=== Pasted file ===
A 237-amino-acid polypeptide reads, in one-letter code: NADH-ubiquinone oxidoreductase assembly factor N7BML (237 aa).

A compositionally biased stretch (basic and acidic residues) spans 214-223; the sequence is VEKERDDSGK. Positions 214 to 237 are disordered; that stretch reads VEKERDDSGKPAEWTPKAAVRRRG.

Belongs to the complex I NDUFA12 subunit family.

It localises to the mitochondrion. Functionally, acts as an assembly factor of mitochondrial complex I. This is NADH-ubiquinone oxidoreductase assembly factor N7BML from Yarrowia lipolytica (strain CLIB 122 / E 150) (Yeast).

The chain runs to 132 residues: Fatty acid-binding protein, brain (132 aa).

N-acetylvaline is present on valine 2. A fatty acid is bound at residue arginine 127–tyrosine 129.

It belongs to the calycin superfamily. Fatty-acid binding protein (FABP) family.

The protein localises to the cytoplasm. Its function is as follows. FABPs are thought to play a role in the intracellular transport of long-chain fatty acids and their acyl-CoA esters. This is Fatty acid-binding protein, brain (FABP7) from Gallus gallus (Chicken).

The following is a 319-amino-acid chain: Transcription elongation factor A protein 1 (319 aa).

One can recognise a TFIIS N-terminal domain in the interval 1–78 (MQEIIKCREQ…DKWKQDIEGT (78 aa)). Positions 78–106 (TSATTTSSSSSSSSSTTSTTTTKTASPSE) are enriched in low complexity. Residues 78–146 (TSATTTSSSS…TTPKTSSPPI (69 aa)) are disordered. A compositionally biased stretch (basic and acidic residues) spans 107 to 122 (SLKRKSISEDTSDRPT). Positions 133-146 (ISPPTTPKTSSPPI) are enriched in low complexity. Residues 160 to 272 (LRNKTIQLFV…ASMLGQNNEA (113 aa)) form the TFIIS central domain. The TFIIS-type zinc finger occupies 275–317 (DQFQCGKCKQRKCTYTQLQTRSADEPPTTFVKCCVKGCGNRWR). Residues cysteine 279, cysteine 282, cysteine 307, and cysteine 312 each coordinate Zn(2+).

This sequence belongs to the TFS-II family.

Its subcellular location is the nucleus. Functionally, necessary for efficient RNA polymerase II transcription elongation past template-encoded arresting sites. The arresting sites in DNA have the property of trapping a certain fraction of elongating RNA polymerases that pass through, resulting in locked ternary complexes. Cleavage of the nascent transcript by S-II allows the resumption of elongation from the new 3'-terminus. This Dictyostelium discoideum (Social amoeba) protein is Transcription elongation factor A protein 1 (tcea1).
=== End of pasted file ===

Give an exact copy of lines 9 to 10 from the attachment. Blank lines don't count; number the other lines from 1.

The following is a 319-amino-acid chain: Transcription elongation factor A protein 1 (319 aa).

One can recognise a TFIIS N-terminal domain in the interval 1–78 (MQEIIKCREQ…DKWKQDIEGT (78 aa)). Positions 78–106 (TSATTTSSSSSSSSSTTSTTTTKTASPSE) are enriched in low complexity. Residues 78–146 (TSATTTSSSS…TTPKTSSPPI (69 aa)) are disordered. A compositionally biased stretch (basic and acidic residues) spans 107 to 122 (SLKRKSISEDTSDRPT). Positions 133-146 (ISPPTTPKTSSPPI) are enriched in low complexity. Residues 160 to 272 (LRNKTIQLFV…ASMLGQNNEA (113 aa)) form the TFIIS central domain. The TFIIS-type zinc finger occupies 275–317 (DQFQCGKCKQRKCTYTQLQTRSADEPPTTFVKCCVKGCGNRWR). Residues cysteine 279, cysteine 282, cysteine 307, and cysteine 312 each coordinate Zn(2+).